Turning around McDonald's may be Robert Gibbs' toughest job yet

Robert Gibbs rocketed to political superstardom as the top press aide to Barack Obama during the 2008 presidential election. He’ll have to be just as much on his game to help McDonald’s out of its slump.

Gibbs (center) in 2009 with President Barack Obama

What’s harder, getting a president elected or turning around McDonald’s?

Robert Gibbs is about to find out. The former White House press secretary was hired by McDonald’s this week as its EVP and global CCO, replacing the outgoing company veteran Bridget Coffing as the company’s top communications pro.

It’s not the easiest of times for the fast-food blue chip. Revenue was down a massive 11% in the first quarter as US same-store sales dropped 2.6%. The company’s Q1 profit nosedived to $812 million from $1.2 billion in the previous year.

The numbers only tell part of the story. What’s more is the creeping ennui about the McDonald’s brand. While no other fast-food chain can match it in terms of footprint, other fresher and more local rivals are quickly replacing it in the cultural consciousness.

That’s why many observers are looking at Gibbs’ appointment a bit cockeyed. His political career has been defined by working for the underdog first-term then-Senator Barack Obama, who overcame two far-more-experienced opponents to win the White House. In other words, Gibbs wasn’t crafting a message for McDonald’s in 2008, he was working for Shake Shack.

To its credit, McDonald’s realizes this. In its announcement this week, recently appointed CEO Steve Easterbrook said Gibbs and new EVP and global CMO Silvia Lagnado "will bring a wealth of experience and outside perspective to McDonald’s as we build a more modern, progressive burger company." "Modern" and "progressive" being the key words.

Gibbs, of course, has been in the trenches before, both on the campaign trail and in the White House. Faced with absurd rumors about candidate Obama’s birthplace and religion, as well as unfounded reports about speeches supposedly made by Michelle Obama, the campaign team launched the then-trailblazing Fight the Smears website to punch back. Though some innuendos persist to this day, the debunking site achieved its goal: an Electoral College victory. It’s not hard to imagine McDonald’s using a similar strategy when faced with accusations about ingredients or workplace issues.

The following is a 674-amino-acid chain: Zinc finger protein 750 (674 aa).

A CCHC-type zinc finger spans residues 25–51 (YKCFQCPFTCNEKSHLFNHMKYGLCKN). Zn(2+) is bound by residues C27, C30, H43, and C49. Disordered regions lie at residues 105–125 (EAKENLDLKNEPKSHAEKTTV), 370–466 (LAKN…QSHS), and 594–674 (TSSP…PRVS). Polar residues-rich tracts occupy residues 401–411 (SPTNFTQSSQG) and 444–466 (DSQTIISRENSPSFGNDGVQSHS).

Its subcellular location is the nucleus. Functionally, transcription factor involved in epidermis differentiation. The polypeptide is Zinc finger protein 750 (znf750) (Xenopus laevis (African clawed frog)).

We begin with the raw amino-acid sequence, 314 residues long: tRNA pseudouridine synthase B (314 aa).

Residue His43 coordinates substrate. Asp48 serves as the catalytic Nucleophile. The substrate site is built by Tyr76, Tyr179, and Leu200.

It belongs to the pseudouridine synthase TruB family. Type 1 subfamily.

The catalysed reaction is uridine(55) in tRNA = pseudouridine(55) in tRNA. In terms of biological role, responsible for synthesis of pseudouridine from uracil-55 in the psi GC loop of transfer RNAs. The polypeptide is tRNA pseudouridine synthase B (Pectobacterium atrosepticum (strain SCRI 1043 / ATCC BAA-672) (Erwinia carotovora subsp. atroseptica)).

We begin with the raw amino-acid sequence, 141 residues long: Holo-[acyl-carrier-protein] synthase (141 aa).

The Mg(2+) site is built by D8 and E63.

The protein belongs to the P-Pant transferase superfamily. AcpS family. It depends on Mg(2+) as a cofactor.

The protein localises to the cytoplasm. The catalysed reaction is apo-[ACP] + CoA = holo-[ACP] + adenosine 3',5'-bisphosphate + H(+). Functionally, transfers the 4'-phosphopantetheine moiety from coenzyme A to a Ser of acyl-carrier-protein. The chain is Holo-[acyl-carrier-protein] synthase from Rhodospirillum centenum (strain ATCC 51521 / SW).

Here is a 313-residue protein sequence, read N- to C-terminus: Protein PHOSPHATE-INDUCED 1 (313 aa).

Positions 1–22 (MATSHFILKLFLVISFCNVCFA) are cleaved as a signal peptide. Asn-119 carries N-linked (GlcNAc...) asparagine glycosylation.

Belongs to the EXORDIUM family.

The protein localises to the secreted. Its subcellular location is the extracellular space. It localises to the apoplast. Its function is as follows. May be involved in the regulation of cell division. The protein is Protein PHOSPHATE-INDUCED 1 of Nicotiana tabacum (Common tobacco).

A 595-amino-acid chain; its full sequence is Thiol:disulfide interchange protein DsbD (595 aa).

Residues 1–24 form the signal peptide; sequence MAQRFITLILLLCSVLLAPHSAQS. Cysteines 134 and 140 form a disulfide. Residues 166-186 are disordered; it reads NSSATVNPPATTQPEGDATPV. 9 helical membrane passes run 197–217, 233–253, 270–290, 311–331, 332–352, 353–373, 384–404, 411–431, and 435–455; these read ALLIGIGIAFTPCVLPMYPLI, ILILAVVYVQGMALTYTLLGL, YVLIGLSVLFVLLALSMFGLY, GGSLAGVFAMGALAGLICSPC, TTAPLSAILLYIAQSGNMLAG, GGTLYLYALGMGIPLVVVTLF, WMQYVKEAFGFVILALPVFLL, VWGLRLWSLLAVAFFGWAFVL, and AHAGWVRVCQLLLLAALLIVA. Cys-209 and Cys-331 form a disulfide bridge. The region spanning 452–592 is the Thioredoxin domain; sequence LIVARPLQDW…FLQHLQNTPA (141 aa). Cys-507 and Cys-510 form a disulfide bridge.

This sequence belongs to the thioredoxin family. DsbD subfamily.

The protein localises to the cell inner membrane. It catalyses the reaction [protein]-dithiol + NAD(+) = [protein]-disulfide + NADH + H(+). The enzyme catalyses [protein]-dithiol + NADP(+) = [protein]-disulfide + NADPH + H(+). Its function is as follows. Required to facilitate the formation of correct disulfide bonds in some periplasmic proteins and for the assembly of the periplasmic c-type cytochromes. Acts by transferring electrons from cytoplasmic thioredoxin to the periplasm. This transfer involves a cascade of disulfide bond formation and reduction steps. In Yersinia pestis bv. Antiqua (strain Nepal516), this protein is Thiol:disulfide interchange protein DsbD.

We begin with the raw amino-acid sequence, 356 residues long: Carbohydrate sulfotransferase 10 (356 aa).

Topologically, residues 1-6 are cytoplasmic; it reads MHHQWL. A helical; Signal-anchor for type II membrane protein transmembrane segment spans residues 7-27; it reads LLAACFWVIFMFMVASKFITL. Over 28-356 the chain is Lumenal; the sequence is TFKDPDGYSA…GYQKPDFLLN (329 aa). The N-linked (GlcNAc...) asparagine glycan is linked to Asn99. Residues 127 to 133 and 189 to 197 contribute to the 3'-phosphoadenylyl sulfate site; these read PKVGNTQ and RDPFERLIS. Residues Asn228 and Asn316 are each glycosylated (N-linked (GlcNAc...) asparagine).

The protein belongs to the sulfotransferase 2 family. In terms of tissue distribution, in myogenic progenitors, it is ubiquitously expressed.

That track record is one reason why so many high-profile Team Obama veterans have found plum positions in the private sector, from campaign manager David Plouffe (at least for a bit) at Uber and Gibbs’ press-room successor Jay Carney at Amazon. For one, they add star power to the chief comms role, but they also come with years of experience fending off vicious political opponents from all sides.

Gibbs couldn’t be reached earlier this week by PRWeek, but when I had the chance to interview him last year during the Carney-to-Josh-Earnest transition in the White House briefing room, he stressed the importance of the Obama administration using its own content to tell its story.

"You can’t wait for the interaction with the press corps or the filter," he said at the time. "You have a responsibility and obligation to speak with the people."

The Obama White House has done that in many new ways since 2009, often ruffling the feathers of the press corps by granting interviews to YouTube influencers, for instance. And when you look at the breadth of McDonald’s’ reach – 36,000-plus restaurants and more than 69 million customers served each day, or practically a country in and of itself – it makes sense that the fast-food chain hired a CCO who spent years working in uncharted, choppy waters.

In this case, orchestrating the comeback of a fast-food giant with serious brand malaise may prove more difficult than planning the ascent of a political superstar. But McDonald’s could take a lesson from the Obama playbook: In a rapidly evolving landscape, it can’t afford to be afraid of change.

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